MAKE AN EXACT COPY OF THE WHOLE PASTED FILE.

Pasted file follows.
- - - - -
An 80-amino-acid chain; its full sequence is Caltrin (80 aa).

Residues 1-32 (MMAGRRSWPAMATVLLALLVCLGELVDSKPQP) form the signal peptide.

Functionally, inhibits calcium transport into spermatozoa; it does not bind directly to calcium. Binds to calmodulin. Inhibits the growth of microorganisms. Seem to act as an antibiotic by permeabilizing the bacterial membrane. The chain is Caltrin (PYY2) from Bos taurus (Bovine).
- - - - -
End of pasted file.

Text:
An 80-amino-acid chain; its full sequence is Caltrin (80 aa).

Residues 1-32 (MMAGRRSWPAMATVLLALLVCLGELVDSKPQP) form the signal peptide.

Functionally, inhibits calcium transport into spermatozoa; it does not bind directly to calcium. Binds to calmodulin. Inhibits the growth of microorganisms. Seem to act as an antibiotic by permeabilizing the bacterial membrane. The chain is Caltrin (PYY2) from Bos taurus (Bovine).